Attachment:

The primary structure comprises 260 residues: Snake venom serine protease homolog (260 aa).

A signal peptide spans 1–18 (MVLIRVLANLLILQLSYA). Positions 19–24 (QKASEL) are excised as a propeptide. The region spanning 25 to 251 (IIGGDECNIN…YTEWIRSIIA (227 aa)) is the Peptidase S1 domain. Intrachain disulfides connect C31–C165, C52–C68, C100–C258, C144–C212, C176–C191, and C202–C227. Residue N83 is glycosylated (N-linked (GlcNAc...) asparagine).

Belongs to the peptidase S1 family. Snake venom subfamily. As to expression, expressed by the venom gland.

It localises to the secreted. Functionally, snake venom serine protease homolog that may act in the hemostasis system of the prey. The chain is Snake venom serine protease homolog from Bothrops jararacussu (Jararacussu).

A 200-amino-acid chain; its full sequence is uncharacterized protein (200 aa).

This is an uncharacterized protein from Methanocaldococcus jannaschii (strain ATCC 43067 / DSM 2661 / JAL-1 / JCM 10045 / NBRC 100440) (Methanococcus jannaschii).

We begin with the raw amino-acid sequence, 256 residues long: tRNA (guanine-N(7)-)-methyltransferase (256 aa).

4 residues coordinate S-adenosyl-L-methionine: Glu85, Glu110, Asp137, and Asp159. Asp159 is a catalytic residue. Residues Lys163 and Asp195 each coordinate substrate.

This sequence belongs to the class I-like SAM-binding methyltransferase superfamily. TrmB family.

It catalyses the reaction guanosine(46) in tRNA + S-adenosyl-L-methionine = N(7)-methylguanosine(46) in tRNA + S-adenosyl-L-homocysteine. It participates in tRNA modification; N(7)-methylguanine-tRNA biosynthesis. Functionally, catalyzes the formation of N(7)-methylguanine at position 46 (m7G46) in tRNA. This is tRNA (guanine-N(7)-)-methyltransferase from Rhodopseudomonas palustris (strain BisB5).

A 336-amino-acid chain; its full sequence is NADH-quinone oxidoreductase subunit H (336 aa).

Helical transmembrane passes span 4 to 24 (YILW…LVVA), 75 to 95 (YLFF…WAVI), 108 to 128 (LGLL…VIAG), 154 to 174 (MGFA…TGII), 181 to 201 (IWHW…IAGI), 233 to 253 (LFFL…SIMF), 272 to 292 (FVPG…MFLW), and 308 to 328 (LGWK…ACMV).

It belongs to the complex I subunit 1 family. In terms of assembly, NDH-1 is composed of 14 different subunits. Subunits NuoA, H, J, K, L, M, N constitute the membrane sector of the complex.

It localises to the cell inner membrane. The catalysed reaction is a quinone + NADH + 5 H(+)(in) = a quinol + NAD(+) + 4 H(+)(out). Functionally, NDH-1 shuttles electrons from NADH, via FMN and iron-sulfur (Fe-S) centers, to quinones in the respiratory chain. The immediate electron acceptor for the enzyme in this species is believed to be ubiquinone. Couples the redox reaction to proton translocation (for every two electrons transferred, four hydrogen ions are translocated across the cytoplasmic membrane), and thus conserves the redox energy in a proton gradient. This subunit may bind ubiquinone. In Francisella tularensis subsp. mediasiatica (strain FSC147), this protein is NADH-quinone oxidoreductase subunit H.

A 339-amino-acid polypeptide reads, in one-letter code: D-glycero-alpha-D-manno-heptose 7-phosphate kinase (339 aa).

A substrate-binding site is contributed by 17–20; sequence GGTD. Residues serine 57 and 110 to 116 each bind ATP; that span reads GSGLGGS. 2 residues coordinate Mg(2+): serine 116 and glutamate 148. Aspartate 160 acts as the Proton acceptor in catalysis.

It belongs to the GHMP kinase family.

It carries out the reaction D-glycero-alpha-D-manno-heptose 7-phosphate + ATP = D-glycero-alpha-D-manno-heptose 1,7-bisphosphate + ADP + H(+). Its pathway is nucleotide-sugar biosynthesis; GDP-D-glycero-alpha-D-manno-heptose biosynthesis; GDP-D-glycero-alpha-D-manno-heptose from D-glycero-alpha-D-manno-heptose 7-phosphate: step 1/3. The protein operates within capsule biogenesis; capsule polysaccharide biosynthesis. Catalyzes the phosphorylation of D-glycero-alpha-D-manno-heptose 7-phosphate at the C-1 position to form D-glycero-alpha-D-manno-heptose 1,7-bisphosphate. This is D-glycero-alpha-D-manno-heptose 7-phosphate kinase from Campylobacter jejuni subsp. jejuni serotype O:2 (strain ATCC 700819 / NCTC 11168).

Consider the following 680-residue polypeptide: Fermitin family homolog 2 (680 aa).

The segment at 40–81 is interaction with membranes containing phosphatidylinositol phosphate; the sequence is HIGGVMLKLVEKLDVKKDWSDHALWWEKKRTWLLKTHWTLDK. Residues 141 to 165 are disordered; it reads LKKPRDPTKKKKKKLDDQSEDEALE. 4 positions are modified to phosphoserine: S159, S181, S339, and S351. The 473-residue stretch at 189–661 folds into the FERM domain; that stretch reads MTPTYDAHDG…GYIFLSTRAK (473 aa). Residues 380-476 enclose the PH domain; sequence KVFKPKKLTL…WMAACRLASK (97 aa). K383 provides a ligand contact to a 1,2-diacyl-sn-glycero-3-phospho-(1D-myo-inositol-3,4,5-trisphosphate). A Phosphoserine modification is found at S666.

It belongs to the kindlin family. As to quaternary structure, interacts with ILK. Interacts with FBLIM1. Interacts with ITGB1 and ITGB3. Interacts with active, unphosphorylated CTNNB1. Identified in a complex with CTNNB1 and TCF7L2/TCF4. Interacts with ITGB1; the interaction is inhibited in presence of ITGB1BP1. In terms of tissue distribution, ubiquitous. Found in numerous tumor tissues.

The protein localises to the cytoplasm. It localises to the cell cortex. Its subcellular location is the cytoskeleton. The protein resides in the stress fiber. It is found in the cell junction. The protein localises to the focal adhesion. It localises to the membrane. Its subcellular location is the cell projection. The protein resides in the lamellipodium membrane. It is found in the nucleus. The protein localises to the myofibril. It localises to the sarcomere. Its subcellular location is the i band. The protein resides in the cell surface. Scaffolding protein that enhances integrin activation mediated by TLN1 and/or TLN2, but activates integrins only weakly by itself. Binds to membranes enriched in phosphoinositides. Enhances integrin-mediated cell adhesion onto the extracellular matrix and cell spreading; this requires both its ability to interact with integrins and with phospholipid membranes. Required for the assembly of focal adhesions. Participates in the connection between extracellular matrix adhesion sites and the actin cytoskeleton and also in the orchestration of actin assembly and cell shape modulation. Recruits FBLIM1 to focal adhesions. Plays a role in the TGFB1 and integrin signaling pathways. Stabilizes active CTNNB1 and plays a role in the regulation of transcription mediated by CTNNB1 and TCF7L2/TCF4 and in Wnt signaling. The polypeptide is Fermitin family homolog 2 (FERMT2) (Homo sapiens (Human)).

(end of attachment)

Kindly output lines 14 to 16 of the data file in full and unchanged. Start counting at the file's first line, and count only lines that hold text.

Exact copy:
It localises to the cell inner membrane. The catalysed reaction is a quinone + NADH + 5 H(+)(in) = a quinol + NAD(+) + 4 H(+)(out). Functionally, NDH-1 shuttles electrons from NADH, via FMN and iron-sulfur (Fe-S) centers, to quinones in the respiratory chain. The immediate electron acceptor for the enzyme in this species is believed to be ubiquinone. Couples the redox reaction to proton translocation (for every two electrons transferred, four hydrogen ions are translocated across the cytoplasmic membrane), and thus conserves the redox energy in a proton gradient. This subunit may bind ubiquinone. In Francisella tularensis subsp. mediasiatica (strain FSC147), this protein is NADH-quinone oxidoreductase subunit H.

A 339-amino-acid polypeptide reads, in one-letter code: D-glycero-alpha-D-manno-heptose 7-phosphate kinase (339 aa).

A substrate-binding site is contributed by 17–20; sequence GGTD. Residues serine 57 and 110 to 116 each bind ATP; that span reads GSGLGGS. 2 residues coordinate Mg(2+): serine 116 and glutamate 148. Aspartate 160 acts as the Proton acceptor in catalysis.